I stopped by an old friend’s apartment to commiserate tonight and to wait out the hellish Portland traffic.
We drank a couple of Sticky Hands IPAs, and I relived some Facebook conversations for him, since he quit it a few weeks ago.
I’m a little envious of this and tell him so.
But he’s not unaware of what’s going on. He knows about the latest antics of our orange wannabe dictator. He’s aware that the Senate silenced a female member while allowing her male colleagues to read the same words she attempted to.
I’m watching my president, Barack Obama, give his final speech tonight.
All the while, I’m thinking back to my first impression of the man I met in Missoula in April, 14, 2008.
I’m re-reading my first impressions. The way he captured the University of Montana crowd. The way my kids were completely jazzed up to wait in a line for two hours to hear him speak. Continue reading Thoughts on Barack Obama→
At once man’s oldest accomplice and his oldest nemesis.
There is some evidence that ancient man used ancient carnivores, some distant relative of the wolf, to help him corner large and unruly sources of food, like woolly mammoths, the protein from which, in turn, increased the size of our brains, which led to more improved hunting techniques and eventually the idea to domesticate wolves into more predictable hunting partners.
My grandmother, Pearl, walked halfway across the world, from the Soviet-Ukraine of her birth, to the Ural Mountains of her youth. She came of age traveling across what was then Turkestan, the tattered remnents of the Golden Horde and into Uighur-controlled Northwest China, where she fell in love, married and began her own family.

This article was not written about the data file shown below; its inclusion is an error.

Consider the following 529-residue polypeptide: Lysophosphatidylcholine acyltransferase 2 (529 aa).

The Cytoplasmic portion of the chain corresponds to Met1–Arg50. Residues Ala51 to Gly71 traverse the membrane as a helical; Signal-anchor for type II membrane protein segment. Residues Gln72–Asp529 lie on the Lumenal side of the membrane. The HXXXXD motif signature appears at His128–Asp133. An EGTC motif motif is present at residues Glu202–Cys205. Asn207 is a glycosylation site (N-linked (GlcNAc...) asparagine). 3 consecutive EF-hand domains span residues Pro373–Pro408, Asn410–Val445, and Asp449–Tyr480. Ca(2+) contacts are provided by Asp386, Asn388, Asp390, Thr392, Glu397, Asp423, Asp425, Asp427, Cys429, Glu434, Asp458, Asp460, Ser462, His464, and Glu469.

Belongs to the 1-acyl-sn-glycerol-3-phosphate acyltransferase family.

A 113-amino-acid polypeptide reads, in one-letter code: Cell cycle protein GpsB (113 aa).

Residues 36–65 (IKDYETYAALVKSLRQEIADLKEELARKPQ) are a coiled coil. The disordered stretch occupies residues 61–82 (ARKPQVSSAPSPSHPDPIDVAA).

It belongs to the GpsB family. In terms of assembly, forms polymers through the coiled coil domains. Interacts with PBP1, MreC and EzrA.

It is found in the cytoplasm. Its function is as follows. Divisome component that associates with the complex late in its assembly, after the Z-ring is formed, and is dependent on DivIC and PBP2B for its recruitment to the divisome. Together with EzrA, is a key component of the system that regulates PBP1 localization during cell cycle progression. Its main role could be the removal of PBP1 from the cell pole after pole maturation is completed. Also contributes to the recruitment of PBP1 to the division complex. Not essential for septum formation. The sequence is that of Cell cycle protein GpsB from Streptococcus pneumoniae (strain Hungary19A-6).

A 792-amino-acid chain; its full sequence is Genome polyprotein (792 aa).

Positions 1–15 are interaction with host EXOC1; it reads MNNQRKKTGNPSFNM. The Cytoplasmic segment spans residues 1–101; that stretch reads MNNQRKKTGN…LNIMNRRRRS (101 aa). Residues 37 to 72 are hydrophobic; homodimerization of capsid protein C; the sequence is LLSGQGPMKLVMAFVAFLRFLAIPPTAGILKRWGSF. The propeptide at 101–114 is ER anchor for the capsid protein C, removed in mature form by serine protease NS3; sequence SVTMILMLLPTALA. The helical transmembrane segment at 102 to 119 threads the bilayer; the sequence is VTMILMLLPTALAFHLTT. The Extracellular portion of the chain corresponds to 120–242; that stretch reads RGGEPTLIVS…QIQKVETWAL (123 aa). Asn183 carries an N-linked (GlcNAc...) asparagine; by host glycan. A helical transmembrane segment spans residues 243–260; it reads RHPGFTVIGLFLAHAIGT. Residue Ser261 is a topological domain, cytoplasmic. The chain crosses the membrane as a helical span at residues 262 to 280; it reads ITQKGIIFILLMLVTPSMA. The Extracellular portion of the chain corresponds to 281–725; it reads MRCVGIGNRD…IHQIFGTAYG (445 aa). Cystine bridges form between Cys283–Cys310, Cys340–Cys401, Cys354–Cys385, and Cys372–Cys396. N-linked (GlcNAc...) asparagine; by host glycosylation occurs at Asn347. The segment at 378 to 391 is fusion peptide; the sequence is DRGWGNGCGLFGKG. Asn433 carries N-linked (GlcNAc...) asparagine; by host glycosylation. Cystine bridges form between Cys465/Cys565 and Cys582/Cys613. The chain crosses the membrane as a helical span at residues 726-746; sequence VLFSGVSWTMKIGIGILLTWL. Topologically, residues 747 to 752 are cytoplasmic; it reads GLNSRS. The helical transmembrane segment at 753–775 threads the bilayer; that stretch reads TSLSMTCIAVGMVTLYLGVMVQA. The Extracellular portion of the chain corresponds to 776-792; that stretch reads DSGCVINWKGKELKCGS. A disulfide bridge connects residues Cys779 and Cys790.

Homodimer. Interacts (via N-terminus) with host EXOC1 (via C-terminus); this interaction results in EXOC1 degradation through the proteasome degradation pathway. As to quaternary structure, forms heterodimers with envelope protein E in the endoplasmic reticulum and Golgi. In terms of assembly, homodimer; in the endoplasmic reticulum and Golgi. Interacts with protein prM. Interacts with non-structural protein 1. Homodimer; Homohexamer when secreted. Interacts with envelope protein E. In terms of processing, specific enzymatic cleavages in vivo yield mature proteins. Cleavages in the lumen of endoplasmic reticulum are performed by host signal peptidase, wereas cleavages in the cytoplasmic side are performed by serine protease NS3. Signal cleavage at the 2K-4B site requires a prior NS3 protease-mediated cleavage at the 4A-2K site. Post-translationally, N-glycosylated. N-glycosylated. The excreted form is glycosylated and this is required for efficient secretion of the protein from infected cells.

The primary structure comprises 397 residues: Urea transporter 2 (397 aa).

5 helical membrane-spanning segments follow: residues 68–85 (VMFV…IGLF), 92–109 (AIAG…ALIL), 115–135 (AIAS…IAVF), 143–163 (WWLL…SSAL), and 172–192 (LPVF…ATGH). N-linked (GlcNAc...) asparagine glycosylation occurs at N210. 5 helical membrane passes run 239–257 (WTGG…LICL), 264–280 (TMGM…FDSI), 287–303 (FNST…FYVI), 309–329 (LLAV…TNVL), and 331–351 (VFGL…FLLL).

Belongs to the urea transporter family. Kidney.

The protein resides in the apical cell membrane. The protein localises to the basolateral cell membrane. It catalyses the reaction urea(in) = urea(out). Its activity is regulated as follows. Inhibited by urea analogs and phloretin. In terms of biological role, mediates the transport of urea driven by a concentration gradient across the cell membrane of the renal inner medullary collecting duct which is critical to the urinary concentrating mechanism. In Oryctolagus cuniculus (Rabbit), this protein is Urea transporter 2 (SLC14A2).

In my youth, I listened to angry music to feel something.
In my early 20s, I rebelled against the politics of the evangelical conservatism I was raised in.
In my 30s, I was too tired to remember what I was frustrated by, but it was there underneath the surface and in the music I listened to with my headphones in the garage on Saturdays when I had a few minutes to myself.
Something splendid happened at the gym this morning. As I got myself situated on the treadmill, I looked up to see that one of the televisions on the wall of televisions in front of me was tuned into an episode of “The Simpsons” instead of Fox News.
I watched, read the subtitles and listened to my music during what turned out to be a blissful first 20 minutes of my run.
It was an episode about behavior drugs for kids, wherein Bart tests a new drug that is supposed to help him concentrate.
As always, the animation and satirical brilliance shined, and I laughed at the silliness of society.